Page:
Utilizing the Rewind Technique to Heal Trauma
Many of the people who visit psychologists have typically experienced some form of trauma as children or adults. Their trauma is typically psychological and is an emotional reaction to a very upsetting or stressful incident or experience. It could be something like getting into an accident, getting sick or hurt, losing a loved one, or going through a divorce. Or it could involve incidents like child abuse, assault, or neglect.
Complex trauma typically refers to exposure to several traumatic incidents, is frequently intrusive, and has extensive, long-lasting effects. These occurrences, which include abuse or extreme neglect, are severe and widespread. Developmental trauma, which typically occurs in a child’s early years and can affect the child’s neurological, cognitive, and psychosocial development, might also be included.
Some persons may experience post-traumatic stress disorder (PTSD) as a result of these stressful events, which can manifest as any of the symptoms listed below:
- Consistent depressive and hopeless emotions
- Unpredictable mood swings
- Physical signs, including headaches and nausea
- Strong guilt feelings, as if they were somehow to blame for the incident
- A changed perspective on shame
- Isolation and a sense of helplessness
Using the Rewind Technique to Address Trauma
The Rewind Technique is a therapy for anxiety, phobias, and post-traumatic stress disorder (PTSD). Long-term, painful exposure therapy was once thought to be the only way to cure severe anxiety-based conditions, like post-traumatic stress disorder or phobias. Without even having to discuss the specifics of the traumatic incident(s), the rewind approach is a relaxing and powerful therapy that can swiftly diminish and even eliminate traumatic or phobic symptoms through guided imagery and relaxation. The Visual/Kinaesthetic Dissociation approach is another name for this NLP-derived technique. The following PTSD symptoms can be lessened or even eliminated using the rewind technique:
- Obtrusive ideas or images
- Sleepless nights
- Profound distress when faced with literal or figurative memories of the trauma
- Physical symptoms include trembling, sweating, nausea, or pain
The Rewind Technique: How Does It Work?
Understanding how both benign and traumatic memories are processed is essential to comprehend how the rewind technique functions.
An area of the brain called the hippocampus is responsible for transferring information from short-term memory, also known as working memory, to long-term memory after a non-traumatic event. However, because the body’s survival mechanism (the fight, flight, or freeze response) is triggered during a traumatic experience, the body’s stress hormones prevent the hippocampus from processing the information in the standard way. As a result, the recollection of the traumatic incident is imprisoned or lodged in short-term memory, and a person may experience flashbacks, nightmares, recurrent and upsetting pictures, or bodily sensations that make them feel as though they are unintentionally reliving the painful event.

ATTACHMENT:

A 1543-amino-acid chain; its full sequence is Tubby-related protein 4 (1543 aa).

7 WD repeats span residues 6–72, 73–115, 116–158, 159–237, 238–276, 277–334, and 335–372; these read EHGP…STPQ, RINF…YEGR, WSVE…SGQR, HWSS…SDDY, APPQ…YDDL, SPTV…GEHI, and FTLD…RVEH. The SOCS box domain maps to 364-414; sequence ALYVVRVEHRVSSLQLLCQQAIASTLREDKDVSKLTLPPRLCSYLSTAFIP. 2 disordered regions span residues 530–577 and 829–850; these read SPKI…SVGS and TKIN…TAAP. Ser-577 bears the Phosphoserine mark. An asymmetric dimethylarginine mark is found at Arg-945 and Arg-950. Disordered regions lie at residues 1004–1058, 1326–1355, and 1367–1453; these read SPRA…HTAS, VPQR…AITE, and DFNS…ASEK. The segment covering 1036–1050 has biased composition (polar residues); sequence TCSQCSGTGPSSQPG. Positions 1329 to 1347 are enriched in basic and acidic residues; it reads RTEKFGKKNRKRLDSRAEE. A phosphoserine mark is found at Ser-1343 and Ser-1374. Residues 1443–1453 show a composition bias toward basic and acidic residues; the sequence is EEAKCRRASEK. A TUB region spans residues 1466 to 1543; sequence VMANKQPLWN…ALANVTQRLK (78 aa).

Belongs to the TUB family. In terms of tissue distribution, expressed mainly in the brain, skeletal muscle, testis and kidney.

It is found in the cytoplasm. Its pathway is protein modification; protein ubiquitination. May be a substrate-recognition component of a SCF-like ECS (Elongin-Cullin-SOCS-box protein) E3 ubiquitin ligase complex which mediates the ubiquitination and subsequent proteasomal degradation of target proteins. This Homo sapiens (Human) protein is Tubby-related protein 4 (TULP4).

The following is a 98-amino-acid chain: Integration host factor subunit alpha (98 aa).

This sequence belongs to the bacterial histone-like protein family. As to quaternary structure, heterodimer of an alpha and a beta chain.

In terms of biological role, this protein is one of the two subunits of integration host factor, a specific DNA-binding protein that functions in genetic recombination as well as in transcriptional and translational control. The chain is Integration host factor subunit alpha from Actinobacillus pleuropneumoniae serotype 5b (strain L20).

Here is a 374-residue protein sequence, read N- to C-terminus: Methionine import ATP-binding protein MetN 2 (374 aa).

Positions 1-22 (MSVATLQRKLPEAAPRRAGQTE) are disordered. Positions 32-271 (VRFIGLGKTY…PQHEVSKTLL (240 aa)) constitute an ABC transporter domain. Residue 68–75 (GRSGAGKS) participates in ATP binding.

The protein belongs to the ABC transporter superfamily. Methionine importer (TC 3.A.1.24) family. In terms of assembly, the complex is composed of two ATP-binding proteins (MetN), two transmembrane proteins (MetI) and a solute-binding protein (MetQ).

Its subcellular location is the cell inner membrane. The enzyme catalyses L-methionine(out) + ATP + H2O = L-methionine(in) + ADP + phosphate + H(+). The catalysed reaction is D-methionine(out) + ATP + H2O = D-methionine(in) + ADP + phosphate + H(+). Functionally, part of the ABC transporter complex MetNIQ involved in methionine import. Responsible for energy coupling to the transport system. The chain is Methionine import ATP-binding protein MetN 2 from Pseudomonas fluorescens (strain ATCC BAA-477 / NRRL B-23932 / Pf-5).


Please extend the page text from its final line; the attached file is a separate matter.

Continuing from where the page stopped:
The body is not in a state of high alert when the rewind technique is used, so it does not create the hormones that prevent the hippocampus from functioning normally. Instead, it is in a state of deep relaxation. As a result, the memory of the trauma can be processed by the brain in a calm manner, moving it from short-term memory to long-term memory.
Who Performs the Rewind Technique?
The technique should only be performed by a qualified psychologist. Look for a professional who has psychologist insurance in place so you can rest assured you’re in the best hands.
How does the Rewind Technique work?
The Rewind Technique is typically performed when someone is in a deep state of relaxation. The client is led through a guided visualization into their “safe zone,” which is a location where they feel completely at ease and serene. The client is instructed by the therapist to envision a TV screen on which they watch themselves viewing a “video” of the traumatic event that is still having an impact on them without being able to see the image on the TV screen (double dissociation).
They then watch the same visuals in fast-forward after imagining going backward through the trauma as if they were a character in a video that was being rewound (dissociation). This cycle is repeated numerous times.
How well does the Rewind Technique work?
Clients who have undergone the technique frequently report a new relationship with their previous traumatic experiences and that their anxiety-related symptoms have significantly improved. The beautiful thing about this technique is that, unlike certain talking therapies, it is absolutely safe and carries no risk of re-traumatizing the client.
The rewind approach is a flexible treatment. For phobias that typically require 1-2 sessions, like a fear of flying, it can be used as a stand-alone treatment. Alternatively, it can be used to treat more severe multiple traumas like sexual assault or abuse, which occasionally benefit from being combined with continued talk therapy.
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